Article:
Years of neglecting to fund infrastructure repairs is setting the city up for a “day of reckoning,” according to Democratic Councilman Brent Ackerson.
The councilman is proposing to spend the city’s $10 million budget surplus entirely on infrastructure repairs. But he’s up against a counter proposal from a fellow Democrat for what to do with the found money.
The council is expected to discuss both proposals at its regular meeting Thursday night.
Louisville is more than $112 million behind in road paving needs alone, according to information provided to Ackerson by Metro Public Works. To stop that deficit from mounting, the council would have to allocate at least $15 million for road repair alone each year for an indefinite period of time, according to the data.
That would be an unprecedented investment: Only once since 2004 has more than $15 million been allocated for total city infrastructure needs in a single year. That includes roads, sidewalk repair, bridge and road maintenance.
Ackerson, who represents District 26, said that on top of the $112 million road repair deficit, the city is also facing an estimated $86 million sidewalk repair deficit.
If that trend continues, the deficit will grow and there will come a time “where all we’ll have money to do is pay down the deficit,” Ackerson said in an interview earlier this week.
“If we don’t take responsibility now, we are going to be in a world of hurt financially later as a city,” he said.
Ackerson said ignoring those repairs could have ramifications on the city’s ability to borrow funds for projects in the future, a claim financial experts support.
Credit Rating Could Take A Hit
Currently, Louisville Metro boasts a high bond rating among the top credit rating agencies of Moody’s Investors Service, Fitch Ratings Inc. and Standard & Poor’s, according to Mayor Greg Fischer’s office.
A spokesman for Fischer said the possibility of the bond rating being affected by a lack of infrastructure repair has never come up during regular meetings between the city’s financial leadership and credit rating agency representatives.
“They’ve never mentioned this as an issue,” he said.
But economic experts say poor infrastructure can have an effect on a city’s ability to borrow money.
John Nelson is an economics professor at the University of Louisville and former financial consultant to the Metro Council.
“Definitely, if the infrastructure is not up to par, that will have a negative impact on our bond rating,” he said.
David Dubofsky, a finance professor at the University of Louisville, said roads must be repaired, and liabilities mount when resurfacing and repair are neglected.
“That acts as a overhang on the bond market, just like any liability would,” he said.
Concerns come, Dubofsky said, when an entity, or city, must issue new bonds to pay off existing deficits. “That just sinks the city into greater debt,” he said. “That would be also bad for the bond rating moving forward.”
Dubofsky said the concept is simple: “Would you rather lend money to a city that has a lot of money, a lot of assets, or would you rather lend money to a city that has a lot of unfulfilled liabilities that they’re going to have to fulfill?”
Just how much a role infrastructure plays in the determination of bond ratings, however, is unclear, Dubofsky said. Making these bond ratings, he said, depends on the “big picture” of a city’s financial position.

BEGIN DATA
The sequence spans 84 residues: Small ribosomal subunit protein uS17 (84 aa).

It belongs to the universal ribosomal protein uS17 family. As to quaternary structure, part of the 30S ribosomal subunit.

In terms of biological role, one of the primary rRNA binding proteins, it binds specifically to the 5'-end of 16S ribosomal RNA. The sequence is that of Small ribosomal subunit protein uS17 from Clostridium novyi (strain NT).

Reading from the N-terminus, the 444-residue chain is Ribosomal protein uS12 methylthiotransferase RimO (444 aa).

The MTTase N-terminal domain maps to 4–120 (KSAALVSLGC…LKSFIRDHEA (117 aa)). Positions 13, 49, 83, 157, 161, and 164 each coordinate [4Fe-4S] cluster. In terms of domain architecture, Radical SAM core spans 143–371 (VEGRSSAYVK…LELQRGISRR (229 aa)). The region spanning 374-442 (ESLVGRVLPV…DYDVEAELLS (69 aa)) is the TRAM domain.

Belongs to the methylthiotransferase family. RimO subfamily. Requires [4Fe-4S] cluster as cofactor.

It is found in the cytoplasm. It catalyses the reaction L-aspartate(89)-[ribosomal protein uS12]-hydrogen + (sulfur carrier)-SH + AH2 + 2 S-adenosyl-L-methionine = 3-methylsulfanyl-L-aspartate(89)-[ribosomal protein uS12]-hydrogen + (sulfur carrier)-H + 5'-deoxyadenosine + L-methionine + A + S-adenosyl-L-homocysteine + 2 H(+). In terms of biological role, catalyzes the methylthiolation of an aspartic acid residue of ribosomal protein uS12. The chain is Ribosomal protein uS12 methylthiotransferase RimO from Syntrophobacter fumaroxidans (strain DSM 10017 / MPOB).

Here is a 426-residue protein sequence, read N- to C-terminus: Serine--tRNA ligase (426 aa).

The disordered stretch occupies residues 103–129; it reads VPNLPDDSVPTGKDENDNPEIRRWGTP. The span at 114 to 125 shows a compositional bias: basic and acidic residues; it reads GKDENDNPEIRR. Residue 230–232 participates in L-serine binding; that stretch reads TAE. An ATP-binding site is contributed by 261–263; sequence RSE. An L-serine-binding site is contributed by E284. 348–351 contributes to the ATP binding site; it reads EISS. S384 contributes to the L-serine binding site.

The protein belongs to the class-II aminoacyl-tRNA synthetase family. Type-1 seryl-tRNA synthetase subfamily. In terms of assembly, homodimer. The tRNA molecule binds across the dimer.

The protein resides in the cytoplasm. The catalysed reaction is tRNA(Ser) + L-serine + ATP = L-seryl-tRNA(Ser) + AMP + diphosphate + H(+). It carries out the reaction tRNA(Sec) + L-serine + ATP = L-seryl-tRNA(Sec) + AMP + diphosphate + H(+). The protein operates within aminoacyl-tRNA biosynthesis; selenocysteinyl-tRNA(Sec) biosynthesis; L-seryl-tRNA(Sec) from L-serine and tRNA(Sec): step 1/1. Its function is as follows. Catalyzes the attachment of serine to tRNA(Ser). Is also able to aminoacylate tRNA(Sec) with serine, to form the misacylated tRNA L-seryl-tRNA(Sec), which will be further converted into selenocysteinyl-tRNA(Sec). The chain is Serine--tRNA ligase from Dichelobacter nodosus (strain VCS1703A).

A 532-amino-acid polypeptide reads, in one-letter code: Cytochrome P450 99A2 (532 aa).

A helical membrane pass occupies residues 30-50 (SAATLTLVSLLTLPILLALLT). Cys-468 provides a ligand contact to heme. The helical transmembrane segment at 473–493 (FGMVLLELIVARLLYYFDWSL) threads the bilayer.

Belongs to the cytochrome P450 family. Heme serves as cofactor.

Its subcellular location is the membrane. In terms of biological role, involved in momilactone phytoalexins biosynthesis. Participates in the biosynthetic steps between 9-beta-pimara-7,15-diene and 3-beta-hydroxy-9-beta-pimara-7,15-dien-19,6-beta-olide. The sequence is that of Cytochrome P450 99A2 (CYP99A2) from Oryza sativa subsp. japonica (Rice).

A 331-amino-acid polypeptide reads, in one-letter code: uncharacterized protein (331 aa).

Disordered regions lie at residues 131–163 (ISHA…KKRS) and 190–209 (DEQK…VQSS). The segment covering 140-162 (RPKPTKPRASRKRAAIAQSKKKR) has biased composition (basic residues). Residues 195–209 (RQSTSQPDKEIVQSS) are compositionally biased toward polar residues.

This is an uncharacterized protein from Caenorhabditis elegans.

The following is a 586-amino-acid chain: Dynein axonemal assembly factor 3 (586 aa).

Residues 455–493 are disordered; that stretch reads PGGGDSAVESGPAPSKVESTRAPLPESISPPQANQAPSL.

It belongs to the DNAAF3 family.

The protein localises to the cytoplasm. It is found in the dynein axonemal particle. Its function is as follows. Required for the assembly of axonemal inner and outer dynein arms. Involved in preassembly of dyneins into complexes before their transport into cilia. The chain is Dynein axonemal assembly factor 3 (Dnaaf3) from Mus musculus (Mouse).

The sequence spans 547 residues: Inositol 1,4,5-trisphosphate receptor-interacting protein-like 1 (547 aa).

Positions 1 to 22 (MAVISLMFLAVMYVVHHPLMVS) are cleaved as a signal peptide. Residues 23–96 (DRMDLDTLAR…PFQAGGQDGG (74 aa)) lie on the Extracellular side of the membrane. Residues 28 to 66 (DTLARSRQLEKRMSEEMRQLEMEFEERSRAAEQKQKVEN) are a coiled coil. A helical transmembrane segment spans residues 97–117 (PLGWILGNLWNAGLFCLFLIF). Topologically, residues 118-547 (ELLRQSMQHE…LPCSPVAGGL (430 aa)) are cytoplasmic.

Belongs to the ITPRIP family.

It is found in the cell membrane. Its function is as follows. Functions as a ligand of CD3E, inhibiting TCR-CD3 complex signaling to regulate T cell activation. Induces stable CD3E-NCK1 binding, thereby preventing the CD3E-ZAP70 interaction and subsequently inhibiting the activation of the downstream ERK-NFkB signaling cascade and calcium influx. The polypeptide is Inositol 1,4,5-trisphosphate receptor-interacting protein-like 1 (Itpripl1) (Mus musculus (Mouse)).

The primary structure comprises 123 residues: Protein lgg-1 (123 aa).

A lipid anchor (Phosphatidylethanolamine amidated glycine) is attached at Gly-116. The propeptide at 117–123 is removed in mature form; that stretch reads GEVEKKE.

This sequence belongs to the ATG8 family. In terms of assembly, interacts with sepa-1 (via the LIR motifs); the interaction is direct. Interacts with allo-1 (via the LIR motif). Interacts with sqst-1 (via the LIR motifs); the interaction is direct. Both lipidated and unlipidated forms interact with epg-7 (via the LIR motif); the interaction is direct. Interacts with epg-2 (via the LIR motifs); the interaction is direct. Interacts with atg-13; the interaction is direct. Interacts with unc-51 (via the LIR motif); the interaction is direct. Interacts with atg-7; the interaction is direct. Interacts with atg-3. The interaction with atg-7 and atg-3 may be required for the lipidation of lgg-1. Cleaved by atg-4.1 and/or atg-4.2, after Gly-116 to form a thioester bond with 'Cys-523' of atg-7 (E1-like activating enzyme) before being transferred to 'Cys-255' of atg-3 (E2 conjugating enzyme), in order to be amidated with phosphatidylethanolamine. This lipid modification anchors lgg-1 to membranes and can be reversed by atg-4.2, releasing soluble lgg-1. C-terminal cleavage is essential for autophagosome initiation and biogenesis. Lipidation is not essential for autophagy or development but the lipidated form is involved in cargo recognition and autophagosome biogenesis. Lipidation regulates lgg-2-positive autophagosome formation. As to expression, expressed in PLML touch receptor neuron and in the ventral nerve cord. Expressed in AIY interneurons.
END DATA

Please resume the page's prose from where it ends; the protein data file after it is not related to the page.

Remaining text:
Infrastructure Value Down, Councilman Says
Ackerson said the city’s infrastructure asset value has been dwindling in recent years.
In 2004, such assets — which include roads, bridges and sidewalks — were valued at nearly $230 million. By 2015, the city’s asset value was tallied at $82 million, he said.
This depreciating trend comes as the city lays new roads and fails to repair them for years, which has resulted in nearly 27 percent of city maintained roads earning a rating of “at risk” and in need of repair.
The rating tool — known as the pavement composite index — is used by the city’s Public Works department to determine which roads are in need of repair immediately.
A spokesman for Public Works did not respond to a request for comment on the depreciating asset value.
Dubofsky said falling assets and mounting liabilities can sometimes gradually affect a city. Other times, he said, “the city can be going along very nicely and all of sudden, the markets wake up and say ‘look at this.'”
“And it can come suddenly,” he said.
Ackerson’s push to put the full surplus into infrastructure repair is an attempt to slice into the deficit, not to address it entirely, he said.
“The budget surplus is money we haven’t planned on, it’s pennies from heaven, found money,” he said. “And when you found money you don’t go blow it, you put it towards responsible spending and paying down the deficit. [That] is should be something we should be looking at.”
His proposal is up against a proposal from fellow Democrat Marianne Butler of District 15.
Butler, who chairs the council’s budget committee, wants to spend about $4 million of the surplus on road repair. But she is also suggesting a chunk of the surplus be funneled to social programming, such as SummerWorks and The Healing Place.
Council president David Yates, a Democrat who represents District 25, acknowledged that city leaders historically have underfunded road and infrastructure repair. He said they need more fiscal attention.
“It’s very responsible for us, and we have to be responsible in order to be able to tackle this issue before it gets out of control,” he said.
That said, Yates also said he supports allotting some funds to The Healing Place for a planned expansion to help combat opioid addiction.